If you include scientific words, there are over 1,000,000 words in the English language. The average educated person knows about 20,000 words and uses 2,000 different words a week. Women and men both speak about 16,000 words a day on average. Words matter. But what matters most is not the number of words we speak but the kind of words we choose and the purpose for which we use them. The apostle James tells us that although ‘the tongue is a small part of the body’ it is extremely powerful (James 3:5). In Proverbs 4:1-9, Matthew 24, and Job 35-37 we see how words can be used, just as the apostle James describes, for good or evil. Each day we have great potential: either to destroy or to build. If your tongue is a rudder, the words you use today will determine where you will be in the future!
Read Matthew 24
Hold on to the eternal words of Jesus
When will the world end? How will it end? Jesus’ words here to his disciples are about the future. He answers their questions about the fall of Jerusalem (which took place in AD70), and about the end times (the question is in Matthew 24:2). The passage can seem confusing, as it is difficult to disentangle the two themes. Jesus’ purpose was not to give a specific schedule for the future, but to help his disciples not to worry or be distracted by what will happen. Jesus says, at the end of this section (which starts today and ends tomorrow), that ‘Heaven and earth will pass away, but my words will never pass away’ (v.35). There is a lot of uncertainty about the end times. However, some things are clear: There will be lots of false claims (vv.4–5,23–26) There will be upheaval, persecution and even falling away (vv.6–12) The love of the great body of people will grow cold (v.12, AMP) When it does actually happen, it will be obvious to everyone (vv.27–31). The first time Jesus came in weakness. The second time he comes, he will return in power (vv.27,30–31). As we wait for Jesus to return we need to hold onto his words and not allow our love to grow cold (v.12). As Joyce Meyer writes, ‘Refuse to let your love grow cold. Stir up love in your life – towards your spouse and towards your family, friends, neighbours and co-workers. Reach out to others who are hurting and in need. Pray for people and bless them. Grow to the point that one of your first thoughts each morning in your heart is about how you can bless someone else that day.’
Lord, thank you that your words are eternal. Thank you that you promise that you will return. Thank you that when you do so, everyone will know it. While I wait may my love never grow cold. Help me to stir up love in my life.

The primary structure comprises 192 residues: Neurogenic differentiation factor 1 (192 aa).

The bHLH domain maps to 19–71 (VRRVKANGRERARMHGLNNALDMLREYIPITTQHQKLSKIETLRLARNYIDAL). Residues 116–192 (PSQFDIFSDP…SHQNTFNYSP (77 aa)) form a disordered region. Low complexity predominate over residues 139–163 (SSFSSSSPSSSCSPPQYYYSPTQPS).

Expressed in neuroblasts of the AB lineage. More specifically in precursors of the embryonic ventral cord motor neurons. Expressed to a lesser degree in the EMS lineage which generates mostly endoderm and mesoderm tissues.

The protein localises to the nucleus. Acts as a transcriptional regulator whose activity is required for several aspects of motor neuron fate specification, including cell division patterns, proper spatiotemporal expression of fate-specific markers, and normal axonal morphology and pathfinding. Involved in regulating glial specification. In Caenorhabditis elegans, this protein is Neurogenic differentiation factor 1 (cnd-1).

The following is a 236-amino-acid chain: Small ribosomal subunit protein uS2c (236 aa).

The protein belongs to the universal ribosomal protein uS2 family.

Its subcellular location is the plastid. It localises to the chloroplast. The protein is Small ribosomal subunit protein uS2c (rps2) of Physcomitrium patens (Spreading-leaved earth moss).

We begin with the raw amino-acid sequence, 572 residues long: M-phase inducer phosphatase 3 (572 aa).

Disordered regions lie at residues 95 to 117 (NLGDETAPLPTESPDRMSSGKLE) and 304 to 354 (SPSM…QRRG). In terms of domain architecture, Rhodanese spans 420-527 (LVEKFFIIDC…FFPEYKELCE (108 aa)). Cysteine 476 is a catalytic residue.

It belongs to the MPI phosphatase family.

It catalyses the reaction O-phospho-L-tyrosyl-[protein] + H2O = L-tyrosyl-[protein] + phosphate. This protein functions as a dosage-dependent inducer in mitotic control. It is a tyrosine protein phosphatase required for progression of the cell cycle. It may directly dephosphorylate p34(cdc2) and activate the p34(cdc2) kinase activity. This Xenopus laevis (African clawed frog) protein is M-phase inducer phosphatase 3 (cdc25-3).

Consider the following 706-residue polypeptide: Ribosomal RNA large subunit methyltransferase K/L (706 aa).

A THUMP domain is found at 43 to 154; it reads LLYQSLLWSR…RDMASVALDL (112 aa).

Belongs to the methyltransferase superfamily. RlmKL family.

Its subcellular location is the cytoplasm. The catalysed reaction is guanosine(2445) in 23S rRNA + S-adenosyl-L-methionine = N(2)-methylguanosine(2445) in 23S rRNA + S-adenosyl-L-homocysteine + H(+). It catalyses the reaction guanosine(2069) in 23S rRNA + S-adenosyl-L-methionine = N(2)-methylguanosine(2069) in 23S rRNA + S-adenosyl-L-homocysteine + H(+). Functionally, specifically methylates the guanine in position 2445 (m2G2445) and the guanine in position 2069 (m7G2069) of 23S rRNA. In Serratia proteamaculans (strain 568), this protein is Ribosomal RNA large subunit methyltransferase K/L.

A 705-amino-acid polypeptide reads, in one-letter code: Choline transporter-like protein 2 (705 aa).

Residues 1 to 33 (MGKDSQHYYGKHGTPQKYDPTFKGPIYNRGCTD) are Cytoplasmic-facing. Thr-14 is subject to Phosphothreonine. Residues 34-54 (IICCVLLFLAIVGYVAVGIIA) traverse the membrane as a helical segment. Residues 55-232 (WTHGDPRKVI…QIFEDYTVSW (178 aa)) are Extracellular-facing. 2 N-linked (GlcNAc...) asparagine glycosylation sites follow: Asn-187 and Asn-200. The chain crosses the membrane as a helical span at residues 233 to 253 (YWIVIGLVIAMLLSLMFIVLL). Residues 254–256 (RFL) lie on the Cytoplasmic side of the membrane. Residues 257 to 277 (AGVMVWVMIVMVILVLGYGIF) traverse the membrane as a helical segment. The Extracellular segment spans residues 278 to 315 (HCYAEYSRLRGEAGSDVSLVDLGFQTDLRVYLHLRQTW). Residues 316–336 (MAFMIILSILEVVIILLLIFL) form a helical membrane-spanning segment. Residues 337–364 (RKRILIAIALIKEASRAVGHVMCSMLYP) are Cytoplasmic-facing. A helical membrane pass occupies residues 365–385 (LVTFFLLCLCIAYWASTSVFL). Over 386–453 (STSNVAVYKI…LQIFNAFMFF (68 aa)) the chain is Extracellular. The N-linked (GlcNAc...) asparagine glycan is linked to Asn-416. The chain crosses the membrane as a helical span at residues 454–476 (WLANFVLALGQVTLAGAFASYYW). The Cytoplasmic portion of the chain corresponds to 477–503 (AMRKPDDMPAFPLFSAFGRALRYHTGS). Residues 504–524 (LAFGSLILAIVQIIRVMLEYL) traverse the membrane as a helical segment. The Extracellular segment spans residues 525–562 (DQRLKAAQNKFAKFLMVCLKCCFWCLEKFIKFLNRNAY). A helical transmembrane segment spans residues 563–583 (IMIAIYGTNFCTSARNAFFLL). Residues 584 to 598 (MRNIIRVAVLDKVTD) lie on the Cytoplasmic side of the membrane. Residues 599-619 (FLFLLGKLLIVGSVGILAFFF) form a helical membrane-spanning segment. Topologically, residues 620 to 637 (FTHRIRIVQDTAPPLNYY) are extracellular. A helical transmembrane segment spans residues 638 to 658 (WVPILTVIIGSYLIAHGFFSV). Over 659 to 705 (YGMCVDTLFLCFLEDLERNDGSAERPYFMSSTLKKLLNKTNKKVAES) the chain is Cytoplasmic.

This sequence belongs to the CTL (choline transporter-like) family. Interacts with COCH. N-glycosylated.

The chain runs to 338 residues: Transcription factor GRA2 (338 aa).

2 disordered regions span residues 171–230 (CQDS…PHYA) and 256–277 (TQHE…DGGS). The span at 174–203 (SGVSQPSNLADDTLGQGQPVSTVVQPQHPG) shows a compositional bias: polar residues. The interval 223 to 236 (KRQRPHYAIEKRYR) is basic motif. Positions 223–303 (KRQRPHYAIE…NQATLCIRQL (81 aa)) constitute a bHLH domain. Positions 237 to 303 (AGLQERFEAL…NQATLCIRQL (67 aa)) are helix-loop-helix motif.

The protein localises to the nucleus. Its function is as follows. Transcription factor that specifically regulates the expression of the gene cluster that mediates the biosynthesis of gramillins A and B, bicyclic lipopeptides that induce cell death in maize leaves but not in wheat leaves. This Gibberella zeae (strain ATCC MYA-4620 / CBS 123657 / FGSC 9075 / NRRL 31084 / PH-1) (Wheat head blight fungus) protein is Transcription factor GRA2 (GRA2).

Listen to prophetic words with discernment
‘Prophecy’ is a gift of the Holy Spirit. We need to listen carefully to the words of the ‘prophet’. This passage reminds us of the importance of genuine prophecy (although no modern-day prophecies will have the same level of authority as those in Scripture). Jesus warns against false prophets who ‘will appear and deceive many people’ (v.11). He warns that the false prophets will try to deceive people by claiming ‘I am the Christ’ (vv.4–5). People will say, ‘ ‘‘Look, here is the Christ!” or, “There he is!” ’ (v.23). Jesus warns us not to believe them. They are ‘Fake Messiahs and lying preachers [who] are going to pop up everywhere’ (v.24, MSG). On the other hand, Jesus affirms the words of the true prophets. He announces that the words ‘spoken of through the prophet Daniel’ (v.15; see Daniel 9:27, 11:31; 12:11) will be fulfilled. He quotes from the prophet Isaiah (see Isaiah 13:10; 34:4): ‘the sun will be darkened, and the moon will not give its light; the stars will fall from the sky, and the heavenly bodies will be shaken’ (Matthew 24:29). In fact, in his description of his return (v.27 onwards; see especially v.30), he is making an implicit claim to be the messianic Son of Man prophesied by Daniel (see Daniel 7:13).
Lord, help me to distinguish between true and false prophecy. May I not be deceived when false prophets claim to be the Christ. Thank you for the power of true prophecy, and for the fact that I can trust the words of the prophets in the Scriptures.
Speak the most powerful words in the world
The words of Jesus totally changed my life when I was 18 years old. Since then I have watched with joy and often astonishment, the power of his message to transform the lives of other people. Between the first coming of Jesus and his second coming, we have been given the task of taking the life-changing message of the gospel to the whole world. ‘And this gospel of the kingdom will be preached in the whole world as a testimony to all nations, and then the end will come’ (v.14). The words of the gospel are powerful and life-changing. The apostle Paul wrote, ‘I am not ashamed of the gospel, because it is the power of God for the salvation of everyone who believes’ (Romans 1:16). We must never give up on the proclamation of the gospel. We have the great privilege of being entrusted with words that have the potential to change people’s lives in a radical way – for this life and into eternity.
Lord, thank you that you give us this immense privilege of being able to use the most powerful words in the world to see people’s lives transformed by Jesus. Help me to take every opportunity to get this message out to as many people as possible.
Taken from Daily Readings at Bible.com.